The electrojet currents, now flowing in the upper atmosphere, spread their impact far and wide, causing electrical disturbances throughout North America and Great Britain. A thousand miles away from Hydro-Quebec, Alleghney Power, which connected Maryland, Virginia, and Pennsylvania lost 10 of its 24 VAR capacitors as they were automatically taken off-line to avoid damage. A $12 million, 22,000-volt generator step-up transformer owned by the Public Service Electric and Gas Company of New Jersey experienced overheating and permanent insulation damage. This transformer was the linchpin in converting electricity from the Salem Nuclear Plant, and boosting it to 500,000 volts for transmission. Replacement power had to be bought for $400,000 to keep East Coast residents from sharing the same fate as their neighbors in Quebec. Luckily, the owners had a spare replacement transformer available, but it still took six months to install. Without the replacement, it would have taken a year to order a new one. Across the United States from coast to coast, over 200 transformer and relay problems erupted within minutes of the start of the March 13 storm. 50 million people in the United States went about their business, or slept, never suspecting that their electrical systems had been driven to the edge of disaster. Not since the Great Blackout of 1965 had U.S. citizens been involved in a similar outage. There would have been no place they could drive to in an hour to escape.

The solar flare and accompanying storm conditions did much more than cause a blackout and upset communications systems. Automatic garage doors in California suburbs began to open and close without apparent reason. Microchip production in the northeastern United States came to a halt several times because of the ionosphere’s magnetic activity. In space, geostationary communications satellites that sensed the Earth’s magnetic field in order to point themselves had to be manually repointed from the ground as the local field polarity reversed direction, nearly causing the satellite to flip upside down. Some satellites in polar orbits actually tumbled out of control for several hours. GOES weather satellite communications were interrupted causing weather images to be lost. NASA’s TDRS-1 communication satellite recorded over 250 anomalies caused by the increased particles flows into its sensitive electronics.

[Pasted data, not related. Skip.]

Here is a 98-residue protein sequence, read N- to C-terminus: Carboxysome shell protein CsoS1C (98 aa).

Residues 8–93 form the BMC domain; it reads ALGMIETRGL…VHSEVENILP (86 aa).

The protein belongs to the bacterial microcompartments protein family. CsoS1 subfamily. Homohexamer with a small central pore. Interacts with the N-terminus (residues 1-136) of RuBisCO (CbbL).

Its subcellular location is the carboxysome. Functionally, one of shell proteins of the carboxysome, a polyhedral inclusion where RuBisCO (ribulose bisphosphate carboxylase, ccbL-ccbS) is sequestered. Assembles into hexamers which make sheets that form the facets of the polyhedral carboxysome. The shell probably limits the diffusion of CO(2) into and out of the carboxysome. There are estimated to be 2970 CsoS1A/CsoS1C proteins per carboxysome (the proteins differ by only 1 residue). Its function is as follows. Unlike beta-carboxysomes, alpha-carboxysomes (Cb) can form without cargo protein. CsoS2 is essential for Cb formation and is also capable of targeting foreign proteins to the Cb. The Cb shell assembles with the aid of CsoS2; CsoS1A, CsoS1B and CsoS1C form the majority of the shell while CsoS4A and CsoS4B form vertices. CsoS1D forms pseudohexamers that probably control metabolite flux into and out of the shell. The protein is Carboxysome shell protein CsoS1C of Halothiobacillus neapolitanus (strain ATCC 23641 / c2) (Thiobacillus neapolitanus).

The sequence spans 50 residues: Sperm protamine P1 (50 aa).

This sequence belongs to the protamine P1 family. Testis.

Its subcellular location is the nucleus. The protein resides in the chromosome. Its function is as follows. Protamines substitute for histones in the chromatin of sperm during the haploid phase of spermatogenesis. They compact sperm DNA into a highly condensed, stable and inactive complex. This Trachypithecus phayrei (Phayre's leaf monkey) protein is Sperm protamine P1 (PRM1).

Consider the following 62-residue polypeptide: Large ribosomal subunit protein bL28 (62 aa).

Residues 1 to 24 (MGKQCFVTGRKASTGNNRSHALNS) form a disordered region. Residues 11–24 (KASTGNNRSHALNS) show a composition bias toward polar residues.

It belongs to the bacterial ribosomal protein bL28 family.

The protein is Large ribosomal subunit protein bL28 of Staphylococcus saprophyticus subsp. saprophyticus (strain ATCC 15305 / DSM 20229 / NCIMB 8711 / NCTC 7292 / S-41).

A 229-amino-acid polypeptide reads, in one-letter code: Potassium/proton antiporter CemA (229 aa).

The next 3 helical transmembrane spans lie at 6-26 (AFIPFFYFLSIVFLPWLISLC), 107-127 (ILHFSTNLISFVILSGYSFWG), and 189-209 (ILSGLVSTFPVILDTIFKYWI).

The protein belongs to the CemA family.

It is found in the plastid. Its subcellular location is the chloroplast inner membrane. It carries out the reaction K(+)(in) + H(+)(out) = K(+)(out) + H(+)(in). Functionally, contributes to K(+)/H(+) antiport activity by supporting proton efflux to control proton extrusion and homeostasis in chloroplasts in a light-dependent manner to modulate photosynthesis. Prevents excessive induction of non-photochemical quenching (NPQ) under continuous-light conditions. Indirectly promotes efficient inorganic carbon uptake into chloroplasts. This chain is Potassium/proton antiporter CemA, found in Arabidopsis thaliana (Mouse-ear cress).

The Chicago Tribune and the Washington Post said nothing about the storm, or the blackout. Only a brief mention was made about it in European papers such as the London Times, and then only to comment on the spectacular aurora. The Fairbanks Daily News and the Anchorage Daily News ran several articles describing the auroral display, but also failed to mention the power outage, even though Quebec City and Montreal were blacked-out by the event. The Toronto Star in Quebec, at least on Page 3, considered the blackout in its own province to be a significant news event, and on March 13, 1989 announced, “Huge Storms on Sun linked to blackout that crippled Quebec”

“Fiery storms on the Sun may have caused yesterday’s huge power blackout that left almost 6 million people without heat or electricity for almost 9 hours…Premier Robert Bourassa did not believe the blackout will dissuade U.S. utilities from signing lucrative contracts to buy Quebec electricity, the cornerstone of the premier’s economic policies…An official from the New York Power Authority from which Hydro-Quebec bought 700 megawatts, said in an interview he would prefer that Quebec didn’t have so many power blackouts. ”